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Early morning blues and twos for villagers

By Burton Mail  |  Posted: February 06, 2014

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POLICE chiefs have insisted that officers are right to use sirens and blue lights to react to night-time emergencies in South Derbyshire – after complaints were received of incidents as early as 2am.

Derbyshire Police were quick to quash complaints from residents in Repton, Willington and Melbourne following reports of police cars travelling through the villages early in the morning ‘causing a disturbance’.

Although police chiefs were quick to apologise for any inconvenience the situation may have caused, they revealed that if they were responding to an ‘immediate’ emergency then they would respond in this manner every time in line with their training..

Nigel Lidsey, South Derbyshire section inspector for the force, told the Mail: “If officers are responding to an immediate emergency call then it is standard procedure to respond in this way with the use of sirens and lights.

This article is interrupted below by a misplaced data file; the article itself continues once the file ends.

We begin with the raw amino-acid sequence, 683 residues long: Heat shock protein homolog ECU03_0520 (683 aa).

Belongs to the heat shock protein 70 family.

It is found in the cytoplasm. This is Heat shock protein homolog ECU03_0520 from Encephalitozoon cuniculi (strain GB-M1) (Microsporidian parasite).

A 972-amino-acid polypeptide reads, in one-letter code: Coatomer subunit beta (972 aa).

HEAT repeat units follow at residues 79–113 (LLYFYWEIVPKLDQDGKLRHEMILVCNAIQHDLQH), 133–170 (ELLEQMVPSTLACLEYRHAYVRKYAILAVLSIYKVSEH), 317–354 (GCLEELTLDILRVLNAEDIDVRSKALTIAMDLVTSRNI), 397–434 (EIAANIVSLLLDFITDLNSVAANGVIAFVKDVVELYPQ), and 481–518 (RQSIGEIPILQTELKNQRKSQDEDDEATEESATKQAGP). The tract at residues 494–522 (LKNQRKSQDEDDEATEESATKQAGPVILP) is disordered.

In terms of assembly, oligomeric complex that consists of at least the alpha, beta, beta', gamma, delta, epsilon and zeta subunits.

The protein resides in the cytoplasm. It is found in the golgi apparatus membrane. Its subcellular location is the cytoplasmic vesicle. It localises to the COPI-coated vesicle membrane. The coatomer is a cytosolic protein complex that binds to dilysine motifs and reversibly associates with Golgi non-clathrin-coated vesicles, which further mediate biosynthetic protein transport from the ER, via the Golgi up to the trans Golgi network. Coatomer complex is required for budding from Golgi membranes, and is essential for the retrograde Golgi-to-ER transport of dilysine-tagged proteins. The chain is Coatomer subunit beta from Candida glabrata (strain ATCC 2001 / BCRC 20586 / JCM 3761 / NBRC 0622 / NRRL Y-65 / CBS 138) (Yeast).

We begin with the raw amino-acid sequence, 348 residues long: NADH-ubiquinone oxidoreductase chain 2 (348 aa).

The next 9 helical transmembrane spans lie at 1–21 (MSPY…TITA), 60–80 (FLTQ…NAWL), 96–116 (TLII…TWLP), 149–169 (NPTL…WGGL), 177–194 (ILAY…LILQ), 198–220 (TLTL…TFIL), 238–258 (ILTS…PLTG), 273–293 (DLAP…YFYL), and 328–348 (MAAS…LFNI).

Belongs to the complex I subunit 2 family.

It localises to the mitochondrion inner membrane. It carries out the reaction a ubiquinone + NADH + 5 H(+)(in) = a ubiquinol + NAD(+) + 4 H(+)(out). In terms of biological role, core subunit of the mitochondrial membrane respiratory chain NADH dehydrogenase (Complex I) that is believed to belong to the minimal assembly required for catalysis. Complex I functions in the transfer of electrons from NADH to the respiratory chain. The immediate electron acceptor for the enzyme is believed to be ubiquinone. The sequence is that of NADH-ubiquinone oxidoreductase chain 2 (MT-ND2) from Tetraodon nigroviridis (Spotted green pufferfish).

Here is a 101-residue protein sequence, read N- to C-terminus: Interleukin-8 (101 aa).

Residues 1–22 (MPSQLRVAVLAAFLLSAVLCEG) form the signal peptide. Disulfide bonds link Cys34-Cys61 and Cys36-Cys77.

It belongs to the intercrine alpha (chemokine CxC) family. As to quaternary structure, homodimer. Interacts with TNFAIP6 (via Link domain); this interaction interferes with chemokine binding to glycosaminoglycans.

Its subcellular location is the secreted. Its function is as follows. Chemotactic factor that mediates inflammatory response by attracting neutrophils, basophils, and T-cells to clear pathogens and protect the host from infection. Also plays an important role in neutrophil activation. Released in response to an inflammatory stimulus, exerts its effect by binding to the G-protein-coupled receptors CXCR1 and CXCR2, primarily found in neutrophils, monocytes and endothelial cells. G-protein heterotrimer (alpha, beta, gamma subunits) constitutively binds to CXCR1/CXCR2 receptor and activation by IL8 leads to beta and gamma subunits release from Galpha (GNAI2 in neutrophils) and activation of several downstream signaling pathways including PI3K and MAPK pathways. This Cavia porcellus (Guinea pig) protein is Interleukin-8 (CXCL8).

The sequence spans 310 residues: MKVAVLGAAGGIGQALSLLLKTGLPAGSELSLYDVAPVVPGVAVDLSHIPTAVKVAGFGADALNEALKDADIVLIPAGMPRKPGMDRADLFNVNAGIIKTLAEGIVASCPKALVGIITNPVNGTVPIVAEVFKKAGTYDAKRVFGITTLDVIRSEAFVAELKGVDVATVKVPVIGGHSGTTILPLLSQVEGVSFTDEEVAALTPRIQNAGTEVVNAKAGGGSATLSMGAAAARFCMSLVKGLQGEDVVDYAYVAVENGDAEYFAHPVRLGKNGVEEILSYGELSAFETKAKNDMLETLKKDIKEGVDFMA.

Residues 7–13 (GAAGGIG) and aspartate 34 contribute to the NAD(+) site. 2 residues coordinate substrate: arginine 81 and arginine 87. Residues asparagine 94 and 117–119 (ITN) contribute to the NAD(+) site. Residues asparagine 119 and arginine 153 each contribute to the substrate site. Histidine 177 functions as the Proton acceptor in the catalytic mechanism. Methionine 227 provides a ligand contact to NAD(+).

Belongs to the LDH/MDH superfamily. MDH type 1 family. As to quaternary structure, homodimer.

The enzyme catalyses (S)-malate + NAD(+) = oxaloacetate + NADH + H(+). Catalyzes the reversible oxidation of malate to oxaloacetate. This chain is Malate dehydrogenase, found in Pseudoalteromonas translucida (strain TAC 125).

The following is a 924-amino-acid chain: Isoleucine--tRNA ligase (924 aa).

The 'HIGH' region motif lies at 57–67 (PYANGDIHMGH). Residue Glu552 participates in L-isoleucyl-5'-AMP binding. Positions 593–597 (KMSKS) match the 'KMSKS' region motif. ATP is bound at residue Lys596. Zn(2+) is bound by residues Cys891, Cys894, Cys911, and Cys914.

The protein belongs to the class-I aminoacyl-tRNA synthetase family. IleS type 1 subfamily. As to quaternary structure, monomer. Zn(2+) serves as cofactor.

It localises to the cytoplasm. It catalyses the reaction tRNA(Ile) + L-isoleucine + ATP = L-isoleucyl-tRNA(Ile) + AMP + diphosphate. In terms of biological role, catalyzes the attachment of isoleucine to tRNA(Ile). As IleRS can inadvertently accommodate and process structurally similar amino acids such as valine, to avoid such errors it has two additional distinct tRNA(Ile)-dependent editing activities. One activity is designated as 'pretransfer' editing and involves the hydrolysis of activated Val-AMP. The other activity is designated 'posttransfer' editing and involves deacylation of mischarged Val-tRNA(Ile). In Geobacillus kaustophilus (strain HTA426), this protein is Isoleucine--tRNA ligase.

“The very nature of the emergency call is that officers are needed somewhere urgently and will, as a result, use every tool available to them to attend the incident as soon as they can.

“Officers are trained to have ‘blues and twos’ on even if it is a call in a built-up area.

“This is not something that is ever misused.

“The incident severity is set by force control, so once officers receive news of a call they respond accordingly.

“It is never anyone’s intention to annoy anyone or disrupt their evening or morning with this method of policing but it is being done for a very important reason and we hope that anyone impacted understands that.

“It should also be pointed out that officers are not allowed to have just lights on, they have to have both lights and sirens on if the level of incident requires ‘blues and twos’.

“I am confident in the driving ability of my officers but if members of the public are concerned about driving standards, I want to know about it.

“Police drivers are specially trained before they can respond to such incidents.

“We just hope the public realise we are doing this to keep people safe and not for any other reason.”

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